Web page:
A. Has the victim suffered any known injuries (ex. Physical harm, loss of sleep, nightmares)? - If yes, document and describe all of the injuries suffered as a result of the school police officer’s actions. If appropriate, take pictures of the injuries as soon as possible. Describe how the injuries feel, and keep a record of any doctor’s visits and medical statements received due to the injury. 

B. Were there any witnesses to the incident? (YES / NO) - If yes, Do they consent to speak with us? (YES / NO) • If yes, what method of communication do they prefer? Their testimony may be used against the SRO and in favor of the student later. 

C. Are there any video or audio recordings of the incident? (YES / NO) - If yes, store the recording in a secure space where it will not be deleted or altered (i.e., cloud, external drive, or with an attorney). This also may be used against the SRO and in favor of the student later.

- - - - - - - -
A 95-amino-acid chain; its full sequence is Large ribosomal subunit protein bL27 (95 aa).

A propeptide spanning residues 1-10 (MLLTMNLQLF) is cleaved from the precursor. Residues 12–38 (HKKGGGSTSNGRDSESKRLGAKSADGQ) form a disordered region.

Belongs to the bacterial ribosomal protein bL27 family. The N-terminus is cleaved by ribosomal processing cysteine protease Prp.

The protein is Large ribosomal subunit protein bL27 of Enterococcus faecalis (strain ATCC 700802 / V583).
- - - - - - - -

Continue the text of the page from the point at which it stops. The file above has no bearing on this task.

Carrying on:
D. Has the incident been reported to the school administration? (YES / NO) - If yes, when was the incident reported, and how did the school district respond? Keep a written record of what the individual reported to the school administration and the administrator’s response. Also, keep a physical copy of any incident report, referral, or other paperwork provided to the student by the school administrator. 

E. Was the student arrested or disciplined by the school because of the incident? (YES / NO) - Again, keep a record of all disciplinary documents provided by the school administration as a result of the incident. 

F. How quickly does the individual/group need a response? 

G. Was the student’s mistreatment influenced in any way by the student’s race, sex, sexual orientation, disability, religion, or national origin? (YES / NO) - If yes, ask the student and their parent for any facts that show that the student was discriminated against based on these (or other) factors.


Mental Health Assessment & Care Coordination